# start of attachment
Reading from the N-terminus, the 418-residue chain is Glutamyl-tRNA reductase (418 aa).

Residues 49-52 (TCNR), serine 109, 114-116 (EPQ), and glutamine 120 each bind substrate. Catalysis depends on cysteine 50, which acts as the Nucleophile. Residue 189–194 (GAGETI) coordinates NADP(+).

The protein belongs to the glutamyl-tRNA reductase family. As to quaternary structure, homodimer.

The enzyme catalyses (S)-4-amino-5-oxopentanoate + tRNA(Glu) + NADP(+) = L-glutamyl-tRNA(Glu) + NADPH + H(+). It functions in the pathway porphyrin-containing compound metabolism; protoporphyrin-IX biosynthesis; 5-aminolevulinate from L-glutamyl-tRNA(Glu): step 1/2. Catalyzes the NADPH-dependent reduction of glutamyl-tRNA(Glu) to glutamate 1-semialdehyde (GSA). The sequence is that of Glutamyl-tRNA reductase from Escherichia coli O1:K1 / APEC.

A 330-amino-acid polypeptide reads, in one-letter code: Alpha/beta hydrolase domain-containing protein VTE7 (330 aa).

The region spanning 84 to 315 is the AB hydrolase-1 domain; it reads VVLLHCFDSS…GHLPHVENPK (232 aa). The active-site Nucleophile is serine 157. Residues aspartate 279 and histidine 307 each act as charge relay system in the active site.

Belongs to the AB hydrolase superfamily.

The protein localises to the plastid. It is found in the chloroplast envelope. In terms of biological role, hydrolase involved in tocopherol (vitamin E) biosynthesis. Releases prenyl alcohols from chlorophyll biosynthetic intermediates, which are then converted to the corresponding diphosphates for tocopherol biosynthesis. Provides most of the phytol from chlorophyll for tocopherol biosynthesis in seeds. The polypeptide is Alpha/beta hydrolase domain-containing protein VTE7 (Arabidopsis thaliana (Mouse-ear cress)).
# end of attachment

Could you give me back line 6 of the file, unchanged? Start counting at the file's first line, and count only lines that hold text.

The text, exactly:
The region spanning 84 to 315 is the AB hydrolase-1 domain; it reads VVLLHCFDSS…GHLPHVENPK (232 aa). The active-site Nucleophile is serine 157. Residues aspartate 279 and histidine 307 each act as charge relay system in the active site.